But what about when no one is watching? How do we reduce the risk of our people breaking the rules when they are unlikely to be caught? Well, why do many drivers obey speed limits when no one is watching? Usually, the answer is habit and societal expectations—or culture. And we must take this approach in cybersecurity, too.
The backbone of security culture
A simple starting point when building a security culture for your organisation is reminding your people of the “rules” and their responsibilities.
The more you see a 20 mph sign, the more aware you are that you should be driving at 20 mph. The same is true of regular training and visible resources around security best practices. This security awareness training ensures your people know what they should do.
Next is to focus on why it’s important. Discussions on the fatality difference between 20 mph and 30 mph, explanations of nearby school crossings, or previous accident rates at a traffic hot spot all talk to the possible consequences of driving too fast. Get this message imprinted, and users will recognize showing the right behaviours isn’t just an act of compliance, it’s important!
Finally, we want to see widespread adherence to these rules. And we want to see societal acceptance for those who decide to adhere to the rules, and pressure on those who don’t. That pressure can be subtle but effective. A user doesn’t want to be the odd one out who drives through a stop sign when everyone else stops.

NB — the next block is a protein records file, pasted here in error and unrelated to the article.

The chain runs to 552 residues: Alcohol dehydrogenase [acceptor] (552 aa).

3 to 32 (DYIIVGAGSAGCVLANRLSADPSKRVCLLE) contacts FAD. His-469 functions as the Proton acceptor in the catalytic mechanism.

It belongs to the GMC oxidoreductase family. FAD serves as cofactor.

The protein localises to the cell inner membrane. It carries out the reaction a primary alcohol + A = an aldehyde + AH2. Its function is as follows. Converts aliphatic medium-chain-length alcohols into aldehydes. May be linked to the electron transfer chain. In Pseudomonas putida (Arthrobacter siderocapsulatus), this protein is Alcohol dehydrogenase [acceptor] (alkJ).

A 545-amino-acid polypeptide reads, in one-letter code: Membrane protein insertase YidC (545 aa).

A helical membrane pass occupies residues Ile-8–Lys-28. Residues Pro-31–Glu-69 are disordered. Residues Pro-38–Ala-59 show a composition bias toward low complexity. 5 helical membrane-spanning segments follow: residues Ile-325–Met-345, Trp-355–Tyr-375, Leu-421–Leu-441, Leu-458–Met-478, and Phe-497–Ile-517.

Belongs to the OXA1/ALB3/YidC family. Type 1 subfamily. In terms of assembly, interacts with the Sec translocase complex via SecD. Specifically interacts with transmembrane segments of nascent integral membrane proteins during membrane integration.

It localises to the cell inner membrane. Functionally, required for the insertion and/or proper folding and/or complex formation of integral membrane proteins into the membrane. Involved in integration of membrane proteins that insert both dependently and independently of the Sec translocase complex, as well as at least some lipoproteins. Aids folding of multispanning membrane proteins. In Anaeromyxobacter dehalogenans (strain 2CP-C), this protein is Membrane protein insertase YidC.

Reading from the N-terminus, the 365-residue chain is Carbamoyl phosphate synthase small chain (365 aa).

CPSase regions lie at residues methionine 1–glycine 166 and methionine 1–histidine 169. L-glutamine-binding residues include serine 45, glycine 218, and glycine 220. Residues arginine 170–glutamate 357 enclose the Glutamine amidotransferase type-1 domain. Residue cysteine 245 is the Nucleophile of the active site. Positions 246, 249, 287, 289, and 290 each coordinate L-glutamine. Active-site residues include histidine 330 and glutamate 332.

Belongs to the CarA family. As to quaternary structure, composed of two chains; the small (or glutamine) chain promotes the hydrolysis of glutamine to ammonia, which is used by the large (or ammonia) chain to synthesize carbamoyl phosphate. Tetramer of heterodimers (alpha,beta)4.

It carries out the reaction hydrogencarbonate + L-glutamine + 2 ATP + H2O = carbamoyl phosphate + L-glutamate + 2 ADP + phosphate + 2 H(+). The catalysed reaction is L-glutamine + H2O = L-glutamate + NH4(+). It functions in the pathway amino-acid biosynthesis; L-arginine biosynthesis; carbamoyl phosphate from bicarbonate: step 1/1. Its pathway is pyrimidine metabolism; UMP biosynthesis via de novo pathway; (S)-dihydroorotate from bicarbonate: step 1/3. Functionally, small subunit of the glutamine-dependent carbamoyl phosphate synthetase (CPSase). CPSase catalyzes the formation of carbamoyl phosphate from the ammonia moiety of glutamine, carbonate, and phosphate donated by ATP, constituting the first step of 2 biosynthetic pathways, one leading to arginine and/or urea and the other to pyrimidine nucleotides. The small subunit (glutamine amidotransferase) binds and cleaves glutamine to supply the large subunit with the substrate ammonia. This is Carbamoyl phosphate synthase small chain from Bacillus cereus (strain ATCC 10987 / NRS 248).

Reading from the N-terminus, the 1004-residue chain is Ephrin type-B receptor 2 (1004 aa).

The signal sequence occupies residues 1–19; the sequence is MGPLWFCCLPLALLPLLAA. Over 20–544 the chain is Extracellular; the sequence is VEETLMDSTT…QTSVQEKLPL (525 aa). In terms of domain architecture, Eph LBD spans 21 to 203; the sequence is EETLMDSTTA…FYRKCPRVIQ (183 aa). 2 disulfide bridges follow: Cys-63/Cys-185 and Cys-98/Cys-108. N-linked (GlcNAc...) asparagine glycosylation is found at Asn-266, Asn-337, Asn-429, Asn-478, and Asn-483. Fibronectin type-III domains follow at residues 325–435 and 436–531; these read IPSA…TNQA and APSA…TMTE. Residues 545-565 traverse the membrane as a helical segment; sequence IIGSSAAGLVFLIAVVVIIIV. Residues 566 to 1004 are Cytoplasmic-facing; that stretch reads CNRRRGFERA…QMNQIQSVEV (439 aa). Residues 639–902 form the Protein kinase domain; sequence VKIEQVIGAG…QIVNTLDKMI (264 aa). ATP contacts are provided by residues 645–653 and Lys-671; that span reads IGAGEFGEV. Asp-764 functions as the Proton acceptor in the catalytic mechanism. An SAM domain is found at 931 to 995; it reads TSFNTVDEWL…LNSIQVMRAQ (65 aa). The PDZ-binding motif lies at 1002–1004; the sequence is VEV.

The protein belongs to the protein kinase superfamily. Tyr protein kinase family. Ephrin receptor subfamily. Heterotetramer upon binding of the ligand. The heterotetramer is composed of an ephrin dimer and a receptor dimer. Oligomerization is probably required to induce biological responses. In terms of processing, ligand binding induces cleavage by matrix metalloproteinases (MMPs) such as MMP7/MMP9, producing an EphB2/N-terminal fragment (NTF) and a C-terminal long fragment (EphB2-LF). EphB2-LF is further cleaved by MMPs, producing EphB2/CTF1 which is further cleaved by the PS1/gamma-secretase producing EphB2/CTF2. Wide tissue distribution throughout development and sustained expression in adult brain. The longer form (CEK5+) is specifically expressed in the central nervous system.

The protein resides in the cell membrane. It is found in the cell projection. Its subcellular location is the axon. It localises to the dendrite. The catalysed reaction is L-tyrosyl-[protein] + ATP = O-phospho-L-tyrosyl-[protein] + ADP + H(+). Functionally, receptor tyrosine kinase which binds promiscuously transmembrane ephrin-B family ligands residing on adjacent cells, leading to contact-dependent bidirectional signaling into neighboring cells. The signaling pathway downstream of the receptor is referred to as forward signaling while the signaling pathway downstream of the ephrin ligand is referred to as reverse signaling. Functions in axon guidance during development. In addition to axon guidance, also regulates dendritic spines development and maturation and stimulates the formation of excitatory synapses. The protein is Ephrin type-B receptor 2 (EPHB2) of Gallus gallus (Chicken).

The analogy isn’t perfect—few are. But by building a culture, whether for security or for driving, we can increase the chances that people will make the right choices, even if they aren’t being watched by the CISO (or the police!). At the point that your people are behaving in this way, everyone in your organisation becomes a security champion. Everyone cares about making the right choices as often as possible, giving you a strong backbone to fight cybersecurity threats.
Empowering your people to break the attack chain
A strong security culture is undoubtedly the best defence against targeted, people-centric cyber attacks. But it is not a quick fix. You cannot jump straight to it.
First, you need to understand where you are in terms of awareness. From here, you can focus on training, building knowledge, and understanding and laying the foundations of your cyber strategy. This means regular mandated learning, in context with the threats of the day, targeted at those who need it most.
The more your people know about cyber threats, the impact they can have, and their role in keeping them at bay, the quicker unsafe behaviours will change. And it is only from this baseline that you can build a security culture capable of breaking the attack chain before your perimeter is breached.
Find out more about how Proofpoint can help you to break the attack chain. Also, be sure to download the Proofpoint report, 2023 State of the Phish to learn about the biggest regional cyber threats and how to make your users your best defence.
Subscribe to the Proofpoint Blog